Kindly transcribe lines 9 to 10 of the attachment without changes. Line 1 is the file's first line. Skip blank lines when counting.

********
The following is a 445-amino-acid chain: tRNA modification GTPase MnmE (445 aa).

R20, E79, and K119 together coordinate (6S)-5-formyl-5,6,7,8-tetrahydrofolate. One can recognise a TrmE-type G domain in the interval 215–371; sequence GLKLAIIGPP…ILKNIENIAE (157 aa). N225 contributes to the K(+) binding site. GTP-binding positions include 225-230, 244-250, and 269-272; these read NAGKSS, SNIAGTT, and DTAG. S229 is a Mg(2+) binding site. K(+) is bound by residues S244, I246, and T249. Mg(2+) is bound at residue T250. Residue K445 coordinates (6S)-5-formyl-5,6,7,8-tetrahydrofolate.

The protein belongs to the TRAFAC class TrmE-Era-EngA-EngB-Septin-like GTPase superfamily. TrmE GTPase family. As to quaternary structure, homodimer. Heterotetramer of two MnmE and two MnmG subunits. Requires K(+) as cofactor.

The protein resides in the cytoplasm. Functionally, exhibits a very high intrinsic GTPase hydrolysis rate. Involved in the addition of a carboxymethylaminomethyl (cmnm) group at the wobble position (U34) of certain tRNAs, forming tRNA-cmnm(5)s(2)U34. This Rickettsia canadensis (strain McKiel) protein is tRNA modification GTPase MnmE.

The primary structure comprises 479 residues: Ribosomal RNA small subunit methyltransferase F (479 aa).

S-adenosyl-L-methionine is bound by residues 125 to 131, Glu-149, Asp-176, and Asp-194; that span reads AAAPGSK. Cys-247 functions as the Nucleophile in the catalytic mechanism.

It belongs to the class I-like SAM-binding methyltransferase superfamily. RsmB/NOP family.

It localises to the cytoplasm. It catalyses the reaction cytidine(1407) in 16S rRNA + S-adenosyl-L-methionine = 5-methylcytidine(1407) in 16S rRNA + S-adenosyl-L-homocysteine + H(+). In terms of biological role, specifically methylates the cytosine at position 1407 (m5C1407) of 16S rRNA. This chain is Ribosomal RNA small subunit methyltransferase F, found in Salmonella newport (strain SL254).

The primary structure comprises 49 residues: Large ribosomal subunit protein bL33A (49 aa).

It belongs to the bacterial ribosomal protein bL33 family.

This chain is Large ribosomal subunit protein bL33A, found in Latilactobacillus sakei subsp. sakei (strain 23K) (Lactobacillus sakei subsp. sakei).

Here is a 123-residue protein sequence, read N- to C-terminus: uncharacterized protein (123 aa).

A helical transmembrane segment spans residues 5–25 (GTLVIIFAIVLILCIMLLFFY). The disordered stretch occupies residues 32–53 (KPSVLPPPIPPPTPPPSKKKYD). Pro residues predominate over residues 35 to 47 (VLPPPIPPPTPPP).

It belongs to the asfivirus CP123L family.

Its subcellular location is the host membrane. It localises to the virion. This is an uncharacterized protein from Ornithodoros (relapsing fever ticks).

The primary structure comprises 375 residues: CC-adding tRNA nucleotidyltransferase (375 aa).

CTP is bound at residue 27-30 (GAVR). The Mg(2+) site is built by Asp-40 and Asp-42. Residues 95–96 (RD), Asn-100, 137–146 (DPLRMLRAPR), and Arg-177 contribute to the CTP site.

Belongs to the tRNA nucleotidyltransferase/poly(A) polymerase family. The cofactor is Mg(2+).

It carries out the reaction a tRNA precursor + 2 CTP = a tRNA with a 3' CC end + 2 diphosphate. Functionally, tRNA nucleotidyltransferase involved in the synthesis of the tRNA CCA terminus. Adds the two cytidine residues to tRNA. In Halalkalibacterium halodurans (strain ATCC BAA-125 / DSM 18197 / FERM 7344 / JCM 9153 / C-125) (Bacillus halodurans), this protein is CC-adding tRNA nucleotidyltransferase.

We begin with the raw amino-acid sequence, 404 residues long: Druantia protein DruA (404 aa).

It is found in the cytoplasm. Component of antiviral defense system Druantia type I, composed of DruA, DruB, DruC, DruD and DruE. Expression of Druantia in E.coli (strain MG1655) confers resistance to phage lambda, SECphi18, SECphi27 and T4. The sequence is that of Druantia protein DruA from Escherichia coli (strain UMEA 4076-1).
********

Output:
The primary structure comprises 49 residues: Large ribosomal subunit protein bL33A (49 aa).

It belongs to the bacterial ribosomal protein bL33 family.